October 02, 2013 2 Comments
We do bicycle work for many reasons. To enable the thrill and renewal of carefree riding, to honor the materials available, to share our skills, sometimes we can't quite help ourselves.
A beautiful example of all those is a wood bike built by Chris Connor of Connor Wood Bicycles for a fundraiser organized by Robert Brudnell of Natural Way to celebrate the life of a friend. Please visit the site to learn the whole story and contact Robert if you're inspired to participate.
For today, let's bask in some lovely images of the process and bike. A big part of the magic of making things (from meals to bikes to films) is seeing a mental visualization become physical and shareable. What a rush. Second is watching materials move from a pure state in which they only represent possibilities to another where they are performing precise tasks. This transformation, despite our growing understanding of the principles, remains a fundamentally captivating magic.
The bike is designed to race the very demanding Leadville 100, a high speed, challenging variety of terrain. White ash was obtained from two donated trees. One victim of traffic, one of development. Black walnut died of a new-to-Colorado disease in residential Denver.
Here are the milled boards headed to the frame shop. The spirit of a bicycle is dormant inside them!
Specialized engineering, elaborate shaping, structural tricks, most of the cleverness is hidden from sight. Many hours in the workshop...
Of course, what would this vehicle do for mobility without wheels?
The finished bike is a marvel of graceful force management, art, originality, and function.
Now for some speed. The transformation is complete!
Be sure to visit the project site for more pictures of the process and details of the very touching story of charity, family, community, and sustainability. Well done Robert and team!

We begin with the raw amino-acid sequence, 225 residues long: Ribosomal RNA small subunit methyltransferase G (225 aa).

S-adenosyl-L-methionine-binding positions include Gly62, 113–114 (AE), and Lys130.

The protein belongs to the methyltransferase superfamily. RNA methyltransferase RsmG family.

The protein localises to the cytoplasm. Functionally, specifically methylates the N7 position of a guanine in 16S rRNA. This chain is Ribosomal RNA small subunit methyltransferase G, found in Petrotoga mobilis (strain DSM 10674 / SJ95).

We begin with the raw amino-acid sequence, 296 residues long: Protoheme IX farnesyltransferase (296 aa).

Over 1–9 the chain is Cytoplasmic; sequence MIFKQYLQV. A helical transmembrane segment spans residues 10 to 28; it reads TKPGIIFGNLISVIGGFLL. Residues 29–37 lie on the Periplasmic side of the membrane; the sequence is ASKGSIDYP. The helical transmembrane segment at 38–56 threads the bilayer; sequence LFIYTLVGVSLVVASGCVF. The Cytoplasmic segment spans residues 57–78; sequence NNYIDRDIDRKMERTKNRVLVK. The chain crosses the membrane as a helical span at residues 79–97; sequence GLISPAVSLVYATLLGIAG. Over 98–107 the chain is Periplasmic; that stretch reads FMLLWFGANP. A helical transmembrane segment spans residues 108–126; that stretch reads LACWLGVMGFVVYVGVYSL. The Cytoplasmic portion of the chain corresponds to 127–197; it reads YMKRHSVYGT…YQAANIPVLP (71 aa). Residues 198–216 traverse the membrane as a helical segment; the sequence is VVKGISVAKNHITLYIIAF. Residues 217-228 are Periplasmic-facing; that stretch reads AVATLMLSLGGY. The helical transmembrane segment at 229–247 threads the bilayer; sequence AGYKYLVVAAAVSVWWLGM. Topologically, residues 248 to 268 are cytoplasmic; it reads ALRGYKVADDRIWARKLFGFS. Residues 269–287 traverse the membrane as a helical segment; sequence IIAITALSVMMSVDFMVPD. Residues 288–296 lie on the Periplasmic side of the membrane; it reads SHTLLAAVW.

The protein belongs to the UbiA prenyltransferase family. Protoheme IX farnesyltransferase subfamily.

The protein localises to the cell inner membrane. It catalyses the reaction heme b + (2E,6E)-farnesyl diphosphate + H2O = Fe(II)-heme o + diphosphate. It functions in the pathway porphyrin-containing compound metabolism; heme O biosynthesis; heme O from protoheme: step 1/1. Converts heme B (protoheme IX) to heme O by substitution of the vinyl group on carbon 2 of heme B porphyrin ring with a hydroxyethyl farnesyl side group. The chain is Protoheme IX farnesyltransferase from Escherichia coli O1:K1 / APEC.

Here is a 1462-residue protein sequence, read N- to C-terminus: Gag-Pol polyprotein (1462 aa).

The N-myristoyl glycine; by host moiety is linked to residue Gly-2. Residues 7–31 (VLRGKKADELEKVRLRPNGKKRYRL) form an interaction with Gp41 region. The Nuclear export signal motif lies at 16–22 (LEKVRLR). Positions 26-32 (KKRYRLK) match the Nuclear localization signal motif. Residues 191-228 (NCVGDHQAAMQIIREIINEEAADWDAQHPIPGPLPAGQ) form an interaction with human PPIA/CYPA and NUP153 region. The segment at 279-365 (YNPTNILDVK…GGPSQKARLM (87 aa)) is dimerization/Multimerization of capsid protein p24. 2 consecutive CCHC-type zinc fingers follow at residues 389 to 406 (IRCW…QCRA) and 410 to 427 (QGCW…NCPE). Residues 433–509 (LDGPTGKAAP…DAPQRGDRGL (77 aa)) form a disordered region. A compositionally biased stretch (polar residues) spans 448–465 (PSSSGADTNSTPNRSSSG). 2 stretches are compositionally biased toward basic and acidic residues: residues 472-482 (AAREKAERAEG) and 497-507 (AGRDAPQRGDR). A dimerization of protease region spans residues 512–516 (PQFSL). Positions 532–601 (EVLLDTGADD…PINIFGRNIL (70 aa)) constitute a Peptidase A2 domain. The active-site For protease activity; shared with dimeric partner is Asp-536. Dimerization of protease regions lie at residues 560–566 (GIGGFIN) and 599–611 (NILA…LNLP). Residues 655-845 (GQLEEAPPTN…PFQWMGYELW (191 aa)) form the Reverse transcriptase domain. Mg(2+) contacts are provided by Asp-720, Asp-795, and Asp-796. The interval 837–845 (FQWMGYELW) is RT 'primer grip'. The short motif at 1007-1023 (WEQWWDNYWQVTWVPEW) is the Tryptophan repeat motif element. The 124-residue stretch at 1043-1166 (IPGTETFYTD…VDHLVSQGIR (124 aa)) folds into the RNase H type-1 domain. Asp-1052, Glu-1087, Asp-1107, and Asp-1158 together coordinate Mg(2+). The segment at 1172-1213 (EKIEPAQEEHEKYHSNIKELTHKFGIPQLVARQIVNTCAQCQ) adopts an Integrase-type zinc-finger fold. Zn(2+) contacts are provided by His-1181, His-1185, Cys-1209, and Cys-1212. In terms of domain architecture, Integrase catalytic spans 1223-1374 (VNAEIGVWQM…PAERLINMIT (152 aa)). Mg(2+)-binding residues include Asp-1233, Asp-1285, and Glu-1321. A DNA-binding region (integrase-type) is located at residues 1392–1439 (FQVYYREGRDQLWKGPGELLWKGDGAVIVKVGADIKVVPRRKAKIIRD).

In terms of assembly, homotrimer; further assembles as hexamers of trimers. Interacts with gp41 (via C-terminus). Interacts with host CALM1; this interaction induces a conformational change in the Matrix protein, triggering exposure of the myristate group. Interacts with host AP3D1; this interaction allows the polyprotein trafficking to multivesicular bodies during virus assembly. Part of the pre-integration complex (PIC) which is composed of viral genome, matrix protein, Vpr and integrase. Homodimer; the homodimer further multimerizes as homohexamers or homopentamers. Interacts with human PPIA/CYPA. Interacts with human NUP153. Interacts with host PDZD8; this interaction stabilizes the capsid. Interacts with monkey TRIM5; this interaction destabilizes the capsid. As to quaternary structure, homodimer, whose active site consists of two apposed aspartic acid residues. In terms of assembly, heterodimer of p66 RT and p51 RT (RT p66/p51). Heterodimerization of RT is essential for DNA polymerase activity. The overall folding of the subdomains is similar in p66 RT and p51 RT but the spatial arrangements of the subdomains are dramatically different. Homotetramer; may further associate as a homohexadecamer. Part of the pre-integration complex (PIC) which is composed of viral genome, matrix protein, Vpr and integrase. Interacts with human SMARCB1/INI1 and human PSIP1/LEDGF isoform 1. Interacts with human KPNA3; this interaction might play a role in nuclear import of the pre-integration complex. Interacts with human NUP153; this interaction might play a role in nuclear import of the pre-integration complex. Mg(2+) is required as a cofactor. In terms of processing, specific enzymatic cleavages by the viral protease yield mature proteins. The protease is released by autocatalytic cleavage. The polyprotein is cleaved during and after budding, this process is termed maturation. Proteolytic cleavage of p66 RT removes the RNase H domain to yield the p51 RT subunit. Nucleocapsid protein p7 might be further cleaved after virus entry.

November 02, 2021
Nice stuff Ric! I didn’t know you had a Blog. Probably because I don’t blog. I also found out about the blog subjects about making your own wheel truing stand and your spoke tensiometer. I have a photo to share with you, of the truing stand that I made for myself back in the early-70’s, copied from an article that was in Bike World magazine. I’ll have to locate the photo, but send me an email, and I’ll attach the photo to my reply. Nice to hear more about Wheel Fanatyk. Happy Holidays Ric!
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November 02, 2021
Ric (and Jon too!) Just had to thank you for mentoring me. Most of what I have learned about bicycle wheels I learned from you. There is one and only one sticker on my tool chest: Wheelsmith Fabrications!
There is wood in my name and I an arborist, woodworker and bicycle design engineer (co-founded BikeE and designed most of the product). Built or spec’d at least 60,000 bicycle wheels.Also created Quick Disc.
Once had the opportunity to ride a Schwinn Paramount with Ghisallo rims.
Any chance that you and your brother might decide to enter that market?
I truly believe that a wood/composite rim can be equal to or better than the rims currently on the market, esp. ride quality.
Once made my own tensionometer, truing stand and many other tools.
Your nipple shuffler is brilliant!